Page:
A visitor to this website recently asked for the sort of phrases he might use when introducing himself to people, for example in an English class. We thought we would write a blog post on the subject.
Starting with the most important piece of information, we could say ‘I’m Maria Gonzalez.’ or ‘My name is Maria Gonzalez.’ If we want to say how old we are, we simply say ‘I’m twenty-three.’ or ‘I’m twenty-three years old.’ Then we might say, for example, ‘I’m Spanish.’ or ‘I’m from Spain.’ To give more detail about where we live, we could say ‘I’m from Valencia in Spain.’ or even ‘I’m from Valencia, on the east coast of Spain.’Continue reading “Introducing yourself”→
We all have times when we want to give advice to someone or to make a suggestion about something they could do to solve a problem. However, it’s not always easy to do that without giving offence, so this post looks at a range of language you could use in this situation.
The most obvious words to use for giving advice are the modal verbs should and ought to:
Whether we like it or not, we all have to deal with things that annoy us or cause difficulties and stress. Sadly, it is part of life. This post won’t stop you from having to deal with these things, but it will at least give you a range of words and phrases for talking about them in English!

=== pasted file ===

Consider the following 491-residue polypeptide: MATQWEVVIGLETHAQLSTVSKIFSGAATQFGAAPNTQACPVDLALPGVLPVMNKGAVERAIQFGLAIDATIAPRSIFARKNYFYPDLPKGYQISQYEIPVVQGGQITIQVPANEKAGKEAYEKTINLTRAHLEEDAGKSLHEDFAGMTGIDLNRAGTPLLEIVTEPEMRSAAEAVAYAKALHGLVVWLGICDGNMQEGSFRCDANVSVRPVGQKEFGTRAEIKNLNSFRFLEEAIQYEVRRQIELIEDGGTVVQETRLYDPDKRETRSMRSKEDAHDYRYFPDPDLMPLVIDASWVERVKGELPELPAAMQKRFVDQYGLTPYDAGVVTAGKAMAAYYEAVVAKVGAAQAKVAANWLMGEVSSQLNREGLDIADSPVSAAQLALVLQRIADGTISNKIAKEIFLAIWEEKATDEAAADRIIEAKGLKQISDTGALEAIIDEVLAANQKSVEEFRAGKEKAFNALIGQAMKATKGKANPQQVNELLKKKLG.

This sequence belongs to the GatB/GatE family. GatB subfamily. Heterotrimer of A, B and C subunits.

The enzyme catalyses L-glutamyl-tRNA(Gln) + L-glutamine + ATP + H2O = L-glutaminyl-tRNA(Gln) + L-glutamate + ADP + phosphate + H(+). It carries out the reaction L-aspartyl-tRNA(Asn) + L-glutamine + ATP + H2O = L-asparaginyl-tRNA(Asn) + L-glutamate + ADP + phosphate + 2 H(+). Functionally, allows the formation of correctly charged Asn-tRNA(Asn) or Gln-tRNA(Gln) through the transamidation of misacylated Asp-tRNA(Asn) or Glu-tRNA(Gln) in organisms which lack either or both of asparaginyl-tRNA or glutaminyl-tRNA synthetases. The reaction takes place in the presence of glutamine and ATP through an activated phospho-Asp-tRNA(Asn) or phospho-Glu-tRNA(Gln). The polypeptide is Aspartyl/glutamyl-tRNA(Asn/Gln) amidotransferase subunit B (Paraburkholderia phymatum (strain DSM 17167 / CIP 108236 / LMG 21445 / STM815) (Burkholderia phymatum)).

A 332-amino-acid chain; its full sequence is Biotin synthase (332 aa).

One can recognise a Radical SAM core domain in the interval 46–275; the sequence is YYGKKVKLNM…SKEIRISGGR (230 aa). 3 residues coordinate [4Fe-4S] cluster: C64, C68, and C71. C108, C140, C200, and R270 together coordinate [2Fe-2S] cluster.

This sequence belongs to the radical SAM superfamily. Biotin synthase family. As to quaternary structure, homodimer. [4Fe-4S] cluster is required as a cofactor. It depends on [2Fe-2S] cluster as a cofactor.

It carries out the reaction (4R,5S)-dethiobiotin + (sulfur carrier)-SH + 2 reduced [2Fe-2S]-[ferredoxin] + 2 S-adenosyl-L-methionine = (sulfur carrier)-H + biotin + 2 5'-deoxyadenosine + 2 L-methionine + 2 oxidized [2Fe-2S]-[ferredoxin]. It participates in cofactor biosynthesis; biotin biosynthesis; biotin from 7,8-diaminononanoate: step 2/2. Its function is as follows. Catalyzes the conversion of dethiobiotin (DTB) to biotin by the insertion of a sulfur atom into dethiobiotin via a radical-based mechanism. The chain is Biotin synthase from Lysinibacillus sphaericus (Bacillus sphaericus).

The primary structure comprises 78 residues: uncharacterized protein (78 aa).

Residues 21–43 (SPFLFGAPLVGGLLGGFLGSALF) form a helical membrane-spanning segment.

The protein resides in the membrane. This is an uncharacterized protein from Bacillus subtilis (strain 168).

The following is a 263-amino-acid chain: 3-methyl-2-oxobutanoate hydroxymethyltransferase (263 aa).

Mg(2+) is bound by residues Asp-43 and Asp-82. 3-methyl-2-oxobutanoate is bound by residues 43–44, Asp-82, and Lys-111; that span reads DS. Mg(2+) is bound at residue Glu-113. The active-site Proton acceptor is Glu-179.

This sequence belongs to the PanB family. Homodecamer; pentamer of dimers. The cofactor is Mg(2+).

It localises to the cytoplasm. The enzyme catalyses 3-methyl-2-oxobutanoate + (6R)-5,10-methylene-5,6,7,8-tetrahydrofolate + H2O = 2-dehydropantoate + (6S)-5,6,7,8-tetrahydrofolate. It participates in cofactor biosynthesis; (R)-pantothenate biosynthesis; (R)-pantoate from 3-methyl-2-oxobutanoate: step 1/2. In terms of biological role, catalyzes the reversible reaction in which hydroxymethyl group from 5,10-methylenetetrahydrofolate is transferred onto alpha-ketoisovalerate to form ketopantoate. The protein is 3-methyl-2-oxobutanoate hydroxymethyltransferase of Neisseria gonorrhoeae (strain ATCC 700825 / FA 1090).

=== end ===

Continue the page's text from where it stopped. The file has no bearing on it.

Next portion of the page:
Let’s start with some single words that refer to different types of problem. A predicament is a bad situation that is difficult to get out of: She’s trying to find a way out of her financial predicament.
New Year is a time when we often take stock of our life (think about what is good or bad about it). We may feel that we should draw a line under the past (finish with it and forget about it) and make a fresh start. This post looks at idioms and other phrases connected with this phenomenon.
Some of the time we are absolutely certain about our opinions and feelings, but now and then we are not. This post looks at the words and phrases that we use to express the fact that we are unsure, either of the way we feel or the way we think.
Sometimes we don’t understand how we feel about something because we seem to experience two opposite emotions or reactions at the same time. A very common phrase for this is mixed feelings/emotions: I had mixed feelings about leaving home – in some ways sad, but also quite excited.
The same idea can be expressed by the adjective ambivalent:
With the holiday season fast approaching, many of you will be braving the crowds in shops and shopping malls in order to find the perfect gift for a family member or friend. With presents very much on our mind, we thought it might be interesting to look at the language of gifts and giving.
Have you ever wanted to describe an area of the countryside but found you didn’t have the right words? If so, we’ll fix that this week with a look at words and phrases that we use to describe different landscapes.